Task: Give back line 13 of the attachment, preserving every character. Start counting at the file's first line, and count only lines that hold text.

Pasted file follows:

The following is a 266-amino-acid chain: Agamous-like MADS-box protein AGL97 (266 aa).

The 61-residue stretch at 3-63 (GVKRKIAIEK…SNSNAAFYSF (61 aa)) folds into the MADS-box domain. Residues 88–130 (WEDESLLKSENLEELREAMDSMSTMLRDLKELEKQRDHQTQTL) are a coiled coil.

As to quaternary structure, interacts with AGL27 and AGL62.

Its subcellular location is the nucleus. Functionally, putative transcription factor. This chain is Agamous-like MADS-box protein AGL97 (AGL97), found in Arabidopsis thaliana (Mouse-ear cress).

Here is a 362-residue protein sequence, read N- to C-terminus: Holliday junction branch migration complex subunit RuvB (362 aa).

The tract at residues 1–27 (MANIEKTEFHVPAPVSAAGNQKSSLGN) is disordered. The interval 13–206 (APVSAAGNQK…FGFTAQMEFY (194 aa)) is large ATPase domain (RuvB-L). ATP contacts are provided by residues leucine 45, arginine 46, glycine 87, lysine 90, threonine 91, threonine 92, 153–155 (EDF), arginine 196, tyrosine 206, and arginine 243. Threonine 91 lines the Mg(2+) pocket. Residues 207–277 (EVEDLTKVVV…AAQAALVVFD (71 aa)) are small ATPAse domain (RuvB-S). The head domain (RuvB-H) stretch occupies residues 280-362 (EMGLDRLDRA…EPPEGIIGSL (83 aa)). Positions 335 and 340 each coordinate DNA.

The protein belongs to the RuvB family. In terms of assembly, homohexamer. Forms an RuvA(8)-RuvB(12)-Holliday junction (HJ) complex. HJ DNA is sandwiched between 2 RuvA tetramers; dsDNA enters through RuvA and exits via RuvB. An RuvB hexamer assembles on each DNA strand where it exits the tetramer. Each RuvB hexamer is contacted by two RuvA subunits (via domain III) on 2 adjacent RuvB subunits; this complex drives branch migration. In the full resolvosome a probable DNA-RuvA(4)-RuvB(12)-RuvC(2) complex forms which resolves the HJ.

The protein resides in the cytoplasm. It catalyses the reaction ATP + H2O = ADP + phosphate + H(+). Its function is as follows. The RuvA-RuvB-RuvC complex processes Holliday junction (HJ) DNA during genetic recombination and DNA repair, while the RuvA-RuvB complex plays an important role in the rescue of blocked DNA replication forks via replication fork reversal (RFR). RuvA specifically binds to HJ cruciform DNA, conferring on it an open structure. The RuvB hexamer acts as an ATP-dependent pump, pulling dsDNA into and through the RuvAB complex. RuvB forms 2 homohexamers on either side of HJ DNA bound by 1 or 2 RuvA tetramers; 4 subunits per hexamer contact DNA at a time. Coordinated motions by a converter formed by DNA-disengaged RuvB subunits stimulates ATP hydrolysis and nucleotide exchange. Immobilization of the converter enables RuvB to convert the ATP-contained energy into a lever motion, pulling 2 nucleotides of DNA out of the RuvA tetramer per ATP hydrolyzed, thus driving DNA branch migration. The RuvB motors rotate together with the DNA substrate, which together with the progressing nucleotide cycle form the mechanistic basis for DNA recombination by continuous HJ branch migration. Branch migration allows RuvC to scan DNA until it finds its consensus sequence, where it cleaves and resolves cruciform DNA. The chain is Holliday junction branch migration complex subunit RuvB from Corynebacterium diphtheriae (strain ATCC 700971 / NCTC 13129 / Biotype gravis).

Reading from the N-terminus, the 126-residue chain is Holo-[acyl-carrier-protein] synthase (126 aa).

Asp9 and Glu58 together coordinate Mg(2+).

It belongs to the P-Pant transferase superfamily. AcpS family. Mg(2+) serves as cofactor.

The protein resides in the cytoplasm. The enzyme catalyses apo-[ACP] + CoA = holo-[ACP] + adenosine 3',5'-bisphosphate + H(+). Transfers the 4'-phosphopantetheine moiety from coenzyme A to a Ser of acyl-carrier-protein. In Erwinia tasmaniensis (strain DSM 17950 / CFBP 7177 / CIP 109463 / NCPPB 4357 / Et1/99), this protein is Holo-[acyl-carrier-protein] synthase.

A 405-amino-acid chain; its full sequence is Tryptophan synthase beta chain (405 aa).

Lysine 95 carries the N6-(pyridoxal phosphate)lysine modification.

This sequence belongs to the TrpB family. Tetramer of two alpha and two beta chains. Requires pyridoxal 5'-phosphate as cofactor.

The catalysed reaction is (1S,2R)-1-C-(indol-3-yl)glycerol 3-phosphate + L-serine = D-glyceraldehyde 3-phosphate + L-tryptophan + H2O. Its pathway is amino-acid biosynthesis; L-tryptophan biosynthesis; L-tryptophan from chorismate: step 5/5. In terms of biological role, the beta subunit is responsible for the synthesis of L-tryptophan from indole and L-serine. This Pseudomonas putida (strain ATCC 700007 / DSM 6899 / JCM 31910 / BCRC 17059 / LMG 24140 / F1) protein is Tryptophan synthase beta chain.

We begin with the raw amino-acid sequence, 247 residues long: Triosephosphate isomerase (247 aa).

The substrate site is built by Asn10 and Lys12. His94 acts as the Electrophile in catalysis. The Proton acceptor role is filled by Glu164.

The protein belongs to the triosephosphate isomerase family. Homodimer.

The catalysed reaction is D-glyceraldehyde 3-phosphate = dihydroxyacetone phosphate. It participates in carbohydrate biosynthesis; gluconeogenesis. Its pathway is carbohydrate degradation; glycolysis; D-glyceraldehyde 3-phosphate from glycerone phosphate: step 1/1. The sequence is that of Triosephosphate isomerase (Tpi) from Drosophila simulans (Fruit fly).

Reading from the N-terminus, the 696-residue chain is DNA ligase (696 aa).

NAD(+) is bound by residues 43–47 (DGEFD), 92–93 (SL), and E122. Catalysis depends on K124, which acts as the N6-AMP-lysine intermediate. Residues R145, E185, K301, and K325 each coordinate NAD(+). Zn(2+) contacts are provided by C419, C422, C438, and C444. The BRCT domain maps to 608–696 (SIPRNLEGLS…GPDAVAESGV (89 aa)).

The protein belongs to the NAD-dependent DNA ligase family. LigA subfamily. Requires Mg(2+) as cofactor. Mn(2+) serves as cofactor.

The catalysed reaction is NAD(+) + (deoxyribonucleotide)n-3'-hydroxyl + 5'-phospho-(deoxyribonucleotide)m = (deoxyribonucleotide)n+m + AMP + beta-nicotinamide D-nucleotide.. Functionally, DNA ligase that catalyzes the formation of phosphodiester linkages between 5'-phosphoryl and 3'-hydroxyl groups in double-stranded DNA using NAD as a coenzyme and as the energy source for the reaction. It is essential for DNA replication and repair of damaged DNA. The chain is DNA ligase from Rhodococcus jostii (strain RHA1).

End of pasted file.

A 405-amino-acid chain; its full sequence is Tryptophan synthase beta chain (405 aa).